tion), and are overlain by fluvial
floodplain facies. The latter contact is
sharp but conformable. Uppermost
Bearpaw Formation sands (Early
Maastrichtian), Castor area, Western
Canada Sedimentary Basin.
C H A P T E R
105
4
Stratigraphic Surfaces
INTRODUCTION
Stratigraphic surfaces mark shifts through time in
depositional regimes (i.e., changes in depositional
environments, sediment load and/or environmental
energy flux), and are created by the interplay of base-
level changes and sedimentation. Such shifts in deposi-
tional regimes may or may not correspond to changes
in depositional trends, may or may not be associated
with stratigraphic hiatuses, and may or may not place
contrasting facies in contact across a particular surface.
The correct identification of the various types of strati-
graphic surfaces is key to the success of the sequence
stratigraphic approach, and the criteria used for such
identifications are explored in this chapter.
Stratigraphic surfaces provide the fundamental
framework for the genetic interpretation of any sedi-
mentary succession, irrespective of how one may choose
to name the packages of strata between them. For this
reason, stratigraphic surfaces in conjunction with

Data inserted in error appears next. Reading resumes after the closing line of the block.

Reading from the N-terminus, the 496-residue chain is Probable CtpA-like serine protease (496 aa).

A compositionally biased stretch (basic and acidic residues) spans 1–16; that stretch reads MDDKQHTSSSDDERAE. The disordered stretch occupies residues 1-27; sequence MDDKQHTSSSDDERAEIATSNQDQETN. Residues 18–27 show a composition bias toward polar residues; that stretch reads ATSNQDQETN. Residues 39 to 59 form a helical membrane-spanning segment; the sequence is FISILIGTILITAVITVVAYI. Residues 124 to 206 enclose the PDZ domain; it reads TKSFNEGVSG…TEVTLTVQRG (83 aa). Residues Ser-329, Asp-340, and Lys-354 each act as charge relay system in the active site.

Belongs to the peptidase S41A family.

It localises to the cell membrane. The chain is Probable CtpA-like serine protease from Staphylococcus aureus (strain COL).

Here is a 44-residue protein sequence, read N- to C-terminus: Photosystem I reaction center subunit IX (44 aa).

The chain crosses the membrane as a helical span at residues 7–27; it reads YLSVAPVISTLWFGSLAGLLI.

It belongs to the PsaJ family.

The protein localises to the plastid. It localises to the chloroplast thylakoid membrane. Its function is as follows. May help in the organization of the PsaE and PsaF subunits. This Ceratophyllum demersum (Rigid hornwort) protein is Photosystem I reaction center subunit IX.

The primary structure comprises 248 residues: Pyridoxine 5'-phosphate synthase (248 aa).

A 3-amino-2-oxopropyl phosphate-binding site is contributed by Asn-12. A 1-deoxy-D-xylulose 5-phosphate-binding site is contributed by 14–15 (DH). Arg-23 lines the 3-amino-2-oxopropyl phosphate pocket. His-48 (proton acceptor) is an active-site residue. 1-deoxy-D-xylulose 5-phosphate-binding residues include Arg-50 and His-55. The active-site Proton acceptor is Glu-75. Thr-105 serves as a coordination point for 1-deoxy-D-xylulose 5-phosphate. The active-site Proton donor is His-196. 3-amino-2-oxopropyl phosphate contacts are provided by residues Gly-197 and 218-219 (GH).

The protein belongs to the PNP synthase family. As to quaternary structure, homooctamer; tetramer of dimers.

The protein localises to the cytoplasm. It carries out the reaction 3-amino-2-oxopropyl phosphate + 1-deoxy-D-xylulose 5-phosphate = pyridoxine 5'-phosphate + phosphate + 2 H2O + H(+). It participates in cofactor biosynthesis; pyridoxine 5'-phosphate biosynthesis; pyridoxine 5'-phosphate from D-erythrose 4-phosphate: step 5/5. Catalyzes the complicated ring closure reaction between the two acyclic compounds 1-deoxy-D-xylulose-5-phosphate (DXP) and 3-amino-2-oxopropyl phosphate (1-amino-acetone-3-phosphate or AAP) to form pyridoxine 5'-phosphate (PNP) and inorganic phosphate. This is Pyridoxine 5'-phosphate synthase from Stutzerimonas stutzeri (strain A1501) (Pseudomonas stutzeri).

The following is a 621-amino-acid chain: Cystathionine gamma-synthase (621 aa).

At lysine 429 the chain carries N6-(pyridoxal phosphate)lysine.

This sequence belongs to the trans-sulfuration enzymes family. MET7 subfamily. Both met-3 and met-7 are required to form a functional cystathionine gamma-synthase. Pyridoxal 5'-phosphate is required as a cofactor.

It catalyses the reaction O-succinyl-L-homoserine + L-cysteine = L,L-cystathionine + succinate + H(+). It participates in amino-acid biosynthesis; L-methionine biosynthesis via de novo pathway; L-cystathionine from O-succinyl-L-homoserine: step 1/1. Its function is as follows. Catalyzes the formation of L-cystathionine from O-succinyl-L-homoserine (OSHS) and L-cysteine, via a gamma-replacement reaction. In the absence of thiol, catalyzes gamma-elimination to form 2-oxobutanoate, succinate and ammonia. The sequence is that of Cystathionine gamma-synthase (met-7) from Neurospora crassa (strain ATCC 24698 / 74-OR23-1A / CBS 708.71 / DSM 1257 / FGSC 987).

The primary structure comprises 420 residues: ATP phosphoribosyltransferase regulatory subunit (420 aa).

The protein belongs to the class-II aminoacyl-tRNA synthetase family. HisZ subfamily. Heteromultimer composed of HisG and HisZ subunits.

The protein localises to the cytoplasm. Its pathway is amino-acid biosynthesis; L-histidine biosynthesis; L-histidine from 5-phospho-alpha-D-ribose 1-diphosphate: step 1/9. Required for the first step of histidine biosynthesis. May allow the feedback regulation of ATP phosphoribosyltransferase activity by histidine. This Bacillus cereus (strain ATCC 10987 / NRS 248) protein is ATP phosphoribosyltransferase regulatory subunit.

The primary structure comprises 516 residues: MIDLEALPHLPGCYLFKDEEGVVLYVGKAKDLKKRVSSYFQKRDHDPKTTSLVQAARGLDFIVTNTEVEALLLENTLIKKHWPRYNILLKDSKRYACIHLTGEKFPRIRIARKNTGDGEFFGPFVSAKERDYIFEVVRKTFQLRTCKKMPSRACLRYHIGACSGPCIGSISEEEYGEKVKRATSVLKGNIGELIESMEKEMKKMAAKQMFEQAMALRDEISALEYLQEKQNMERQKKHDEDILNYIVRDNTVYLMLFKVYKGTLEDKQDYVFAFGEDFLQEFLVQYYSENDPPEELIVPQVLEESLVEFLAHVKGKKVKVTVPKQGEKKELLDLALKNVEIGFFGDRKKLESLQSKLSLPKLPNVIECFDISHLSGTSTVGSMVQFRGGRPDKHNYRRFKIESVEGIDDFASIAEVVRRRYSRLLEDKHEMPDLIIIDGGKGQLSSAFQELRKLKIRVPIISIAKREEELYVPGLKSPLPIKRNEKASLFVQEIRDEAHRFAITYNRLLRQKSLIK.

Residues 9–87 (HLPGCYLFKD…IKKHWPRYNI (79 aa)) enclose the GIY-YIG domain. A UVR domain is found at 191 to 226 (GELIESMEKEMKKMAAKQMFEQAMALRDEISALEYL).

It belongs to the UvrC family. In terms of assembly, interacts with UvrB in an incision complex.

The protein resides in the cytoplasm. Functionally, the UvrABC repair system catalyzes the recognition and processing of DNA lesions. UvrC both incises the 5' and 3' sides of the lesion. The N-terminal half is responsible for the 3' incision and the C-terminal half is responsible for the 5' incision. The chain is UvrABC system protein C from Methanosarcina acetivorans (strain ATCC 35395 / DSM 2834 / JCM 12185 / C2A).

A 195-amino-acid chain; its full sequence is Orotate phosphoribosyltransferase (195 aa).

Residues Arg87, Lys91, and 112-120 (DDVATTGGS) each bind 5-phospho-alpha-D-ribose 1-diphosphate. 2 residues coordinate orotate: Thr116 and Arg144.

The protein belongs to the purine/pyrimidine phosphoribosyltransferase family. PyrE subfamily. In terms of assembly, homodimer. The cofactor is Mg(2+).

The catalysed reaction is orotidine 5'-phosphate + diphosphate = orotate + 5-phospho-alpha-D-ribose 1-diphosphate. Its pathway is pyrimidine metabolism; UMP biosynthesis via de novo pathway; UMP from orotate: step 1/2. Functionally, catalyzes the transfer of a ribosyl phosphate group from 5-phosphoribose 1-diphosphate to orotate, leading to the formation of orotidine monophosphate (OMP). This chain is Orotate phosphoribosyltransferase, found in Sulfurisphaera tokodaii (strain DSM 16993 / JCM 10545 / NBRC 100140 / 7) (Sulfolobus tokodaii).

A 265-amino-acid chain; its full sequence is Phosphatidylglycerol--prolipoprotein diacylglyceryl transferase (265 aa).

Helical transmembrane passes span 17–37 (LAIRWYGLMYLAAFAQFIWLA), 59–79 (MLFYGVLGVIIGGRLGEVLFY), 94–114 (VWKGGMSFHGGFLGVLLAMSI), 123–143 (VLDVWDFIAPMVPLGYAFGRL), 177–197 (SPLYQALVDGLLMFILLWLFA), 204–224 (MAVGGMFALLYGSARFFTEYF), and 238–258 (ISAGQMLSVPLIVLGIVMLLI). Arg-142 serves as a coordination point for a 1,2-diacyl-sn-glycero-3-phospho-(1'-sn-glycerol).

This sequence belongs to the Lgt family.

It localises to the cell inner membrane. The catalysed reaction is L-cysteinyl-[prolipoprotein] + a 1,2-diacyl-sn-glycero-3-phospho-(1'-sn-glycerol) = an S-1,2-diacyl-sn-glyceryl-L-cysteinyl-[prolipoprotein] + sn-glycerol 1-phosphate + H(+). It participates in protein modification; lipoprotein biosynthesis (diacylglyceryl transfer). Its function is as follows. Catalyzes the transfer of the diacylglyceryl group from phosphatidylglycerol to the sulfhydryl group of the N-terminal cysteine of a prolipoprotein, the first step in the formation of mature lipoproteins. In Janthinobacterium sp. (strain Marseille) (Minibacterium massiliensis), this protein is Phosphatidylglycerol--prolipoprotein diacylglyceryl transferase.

shoreline trajectories, which are core concepts inde-
pendent of the sequence stratigraphic model of choice,
are more important than the nomenclature of systems
tracts or even the position of sequence boundaries,
which are model-dependent (Fig. 1.7). Across the spectrum
of existing sequence stratigraphic models, the signifi-
cance of stratigraphic surfaces may change from
sequence boundaries to systems tract boundaries or even
within systems tract facies contacts (Figs. 1.6 and 1.7).
Stratigraphic surfaces may be identified based on a
number of criteria, including the nature of contact
(conformable or unconformable), the nature of facies
which are in contact across the surface, depositional
trends recorded by the strata below and above the
contact (forced regressive, normal regressive, or trans-